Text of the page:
Once Upon a Wallflower(3)

By: Wendy Lyn Watson


Bella tilted her head and batted her lashes coquettishly. “Why can I not come, Maman? Emily Armbrust said that the Farley ball is sure to be a crush. Everyone who is anyone will be there.”

Kitty held up a hand in warning. “Bella, enough. You know you cannot go. We cannot risk confusion about which Mirabelle Fitzhenry is promised to Ashfield. It is crucial that Mira and Ashfield are linked publicly, so if Ashfield cries off it will be Mira who is disgraced, not you. Bella, my dear, you may be a social success, but I fear you could not weather such a blow to your reputation. Mira…well, Mira has no prospects, so she does not have so much to lose.”

No one paid the slightest attention to Mira’s grumble of annoyance.

Kitty reached out to cup Bella’s cheek tenderly, her tone melting in the face of her daughter’s displeasure. “Believe your Maman when she tells you it is for your own good that you stay home tonight.”

Bella stamped her tiny foot once more in annoyance. But there was no arguing with Kitty Fitzhenry, so Bella stood helplessly back while Kitty ushered Mira out to meet her destiny.





Chapter Two


As predicted, the Farley ball was a crush. Nicholas Ellerby, Viscount Ashfield, stood in stoic silence, attempting to ignore the stifling heat ripe with the scent of Hungary water and humanity. Every now and then, he surreptitiously massaged the muscles of his left leg, still tense and cramped from his long ride.

His father stood at his side, his expression as bland as butter despite the wide berth the other partygoers afforded them. Nicholas rarely ventured out in London, but he’d long since grown accustomed to the curious stares and muffled conversations his presence prompted. His father on the other hand… Nicholas knew that beneath his calm exterior, his father seethed at the humiliation of being ignored by people who should be groveling at his well-shod feet.

Father and son did not speak. It had been a tense evening.

Nicholas had been annoyed when his father summoned him to London from the estate in Cornwall, but he had been livid when he learned he would be handed his future bride, wrapped in a glittering blond bow, like a child receiving a sweet. Indeed, that is how Blackwell had described Mirabelle Fitzhenry: a yellow-haired confection, sweet as orgeat and malleable as mud. Nicholas could not imagine spending his life with such a creature.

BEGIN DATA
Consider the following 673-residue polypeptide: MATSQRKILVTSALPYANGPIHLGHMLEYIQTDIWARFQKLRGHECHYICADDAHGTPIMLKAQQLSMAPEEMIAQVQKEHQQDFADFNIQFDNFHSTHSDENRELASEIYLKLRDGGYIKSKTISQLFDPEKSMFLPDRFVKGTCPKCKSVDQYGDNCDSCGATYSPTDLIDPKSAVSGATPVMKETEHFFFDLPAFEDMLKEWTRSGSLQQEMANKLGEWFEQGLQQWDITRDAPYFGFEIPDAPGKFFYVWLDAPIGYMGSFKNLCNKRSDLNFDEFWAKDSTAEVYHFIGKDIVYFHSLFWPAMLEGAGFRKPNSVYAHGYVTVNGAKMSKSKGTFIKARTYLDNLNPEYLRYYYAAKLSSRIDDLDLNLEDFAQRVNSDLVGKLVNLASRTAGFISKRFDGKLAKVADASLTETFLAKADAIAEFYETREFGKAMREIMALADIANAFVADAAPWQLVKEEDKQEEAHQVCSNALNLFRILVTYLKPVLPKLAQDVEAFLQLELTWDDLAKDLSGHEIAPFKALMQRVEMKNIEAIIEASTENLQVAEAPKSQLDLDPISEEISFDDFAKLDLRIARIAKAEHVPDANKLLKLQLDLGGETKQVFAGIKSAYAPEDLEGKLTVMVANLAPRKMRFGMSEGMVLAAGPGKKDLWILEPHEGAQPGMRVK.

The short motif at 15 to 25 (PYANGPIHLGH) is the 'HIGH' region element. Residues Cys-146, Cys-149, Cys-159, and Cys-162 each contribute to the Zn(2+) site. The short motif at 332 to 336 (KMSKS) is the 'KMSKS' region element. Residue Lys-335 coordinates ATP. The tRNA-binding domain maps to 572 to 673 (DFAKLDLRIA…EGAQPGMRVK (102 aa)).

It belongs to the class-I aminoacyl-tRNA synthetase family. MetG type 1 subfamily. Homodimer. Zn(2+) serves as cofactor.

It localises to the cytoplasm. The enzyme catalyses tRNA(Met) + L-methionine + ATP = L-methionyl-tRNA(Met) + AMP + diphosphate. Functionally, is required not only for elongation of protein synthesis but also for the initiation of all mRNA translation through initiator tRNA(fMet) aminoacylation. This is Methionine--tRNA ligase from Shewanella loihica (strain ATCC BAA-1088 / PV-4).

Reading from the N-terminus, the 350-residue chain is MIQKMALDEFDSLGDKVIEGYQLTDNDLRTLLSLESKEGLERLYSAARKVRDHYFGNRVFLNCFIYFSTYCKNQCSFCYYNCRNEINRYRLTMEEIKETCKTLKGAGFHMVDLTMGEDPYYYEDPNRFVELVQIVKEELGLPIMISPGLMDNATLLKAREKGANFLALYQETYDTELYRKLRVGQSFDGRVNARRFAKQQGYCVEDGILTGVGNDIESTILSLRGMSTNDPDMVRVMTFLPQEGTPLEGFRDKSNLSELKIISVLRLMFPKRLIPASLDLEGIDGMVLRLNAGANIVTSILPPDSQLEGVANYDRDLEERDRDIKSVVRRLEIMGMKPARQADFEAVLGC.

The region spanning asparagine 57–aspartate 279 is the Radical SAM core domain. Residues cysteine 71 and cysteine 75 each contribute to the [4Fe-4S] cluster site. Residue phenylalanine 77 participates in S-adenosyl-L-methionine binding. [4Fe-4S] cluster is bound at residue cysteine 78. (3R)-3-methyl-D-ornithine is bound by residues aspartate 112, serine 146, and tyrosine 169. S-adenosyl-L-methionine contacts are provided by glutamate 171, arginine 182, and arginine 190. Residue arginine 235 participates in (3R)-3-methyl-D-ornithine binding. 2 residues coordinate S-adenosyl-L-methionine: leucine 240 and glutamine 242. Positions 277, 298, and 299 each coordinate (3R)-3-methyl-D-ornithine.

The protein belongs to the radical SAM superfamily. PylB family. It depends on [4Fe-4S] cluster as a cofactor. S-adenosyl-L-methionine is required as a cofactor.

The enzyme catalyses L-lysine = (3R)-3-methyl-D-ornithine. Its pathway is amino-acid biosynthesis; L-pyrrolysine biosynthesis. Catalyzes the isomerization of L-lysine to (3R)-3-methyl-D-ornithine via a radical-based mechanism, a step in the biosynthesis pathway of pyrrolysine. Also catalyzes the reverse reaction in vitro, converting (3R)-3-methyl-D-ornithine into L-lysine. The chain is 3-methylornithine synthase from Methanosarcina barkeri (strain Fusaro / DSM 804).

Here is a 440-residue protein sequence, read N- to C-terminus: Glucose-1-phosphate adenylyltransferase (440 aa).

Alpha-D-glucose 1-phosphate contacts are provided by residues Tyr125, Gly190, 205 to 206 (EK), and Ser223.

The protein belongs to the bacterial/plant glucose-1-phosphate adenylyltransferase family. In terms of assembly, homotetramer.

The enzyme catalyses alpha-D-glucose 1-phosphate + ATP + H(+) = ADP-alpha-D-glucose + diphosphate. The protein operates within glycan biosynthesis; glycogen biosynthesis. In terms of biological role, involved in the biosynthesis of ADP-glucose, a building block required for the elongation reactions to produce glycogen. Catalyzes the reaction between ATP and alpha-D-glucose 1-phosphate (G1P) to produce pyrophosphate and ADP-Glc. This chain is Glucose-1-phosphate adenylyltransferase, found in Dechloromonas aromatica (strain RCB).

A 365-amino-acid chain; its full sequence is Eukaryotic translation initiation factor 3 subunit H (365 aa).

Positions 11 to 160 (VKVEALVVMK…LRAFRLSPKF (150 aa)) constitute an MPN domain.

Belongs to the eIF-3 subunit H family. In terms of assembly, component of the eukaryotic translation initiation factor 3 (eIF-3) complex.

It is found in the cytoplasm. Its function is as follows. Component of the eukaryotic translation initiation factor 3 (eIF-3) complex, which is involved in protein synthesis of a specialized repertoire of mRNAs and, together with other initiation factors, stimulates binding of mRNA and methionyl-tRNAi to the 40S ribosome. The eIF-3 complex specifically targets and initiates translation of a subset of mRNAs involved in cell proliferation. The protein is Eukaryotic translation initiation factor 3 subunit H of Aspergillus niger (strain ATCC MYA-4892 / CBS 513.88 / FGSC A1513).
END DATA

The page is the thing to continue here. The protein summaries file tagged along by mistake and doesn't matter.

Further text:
Thankfully, the lovely Miss Fitzhenry was unlikely to wed him. He would stare at her intently, stand just a little too close to her so she would be reminded of his far-superior size, rest his large dark hand on her delicate wrist, and she would become overset. She would cry off before the night ended.

Blackwell scanned the room with his supercilious gaze. “Ah. There they are,” he said, a note of smug satisfaction in his voice. He tutted softly. “I have no love for George Fitzhenry. No character, that one. But when I see him trailing behind that behemoth of a wife he has, it’s hard not to feel a pang of masculine sympathy.”

Nicholas followed his father’s gaze and spotted a stately woman, bosom like the prow of a fine sailing vessel, a man in a pea green waistcoat scurrying behind. He searched around the pair for a virginal, yellow-haired debutante, but saw no likely suspects.

Blackwell must have reached the same conclusion. “Where is the chit? If Fitzhenry fails to deliver, I’ll see the whole family in the poorhouse by morning.”

Nicholas winced at the thought of a girl being delivered to him like a new horse or a pair of Hessian boots. He reminded himself that, with his menacing appearance and more menacing reputation, this farce would soon be over.

At long last, the Fitzhenrys made their way across the crowded ballroom. George and Kitty greeted Blackwell politely, the formidable Kitty actually blushing a bit as she traded niceties with one of the most dashing rakes of her youth.

Without further ado, Blackwell pinned George with his stare. “Well?” he queried.

“Oh. Yes, of c-course,” George stammered. He grabbed the hand of a voluptuous redhead with a lopsided coif and a muslin dress stretched taut across her full breasts and thrust her inelegantly in Blackwell’s direction, where she dropped into a neat curtsy. “My Lord, may I introduce Miss Mirabelle Fitzhenry.”

▶ Also By Wendy Lyn Watson

▶ Hot Read

▶ Last Updated

▶ Recommend

Top Books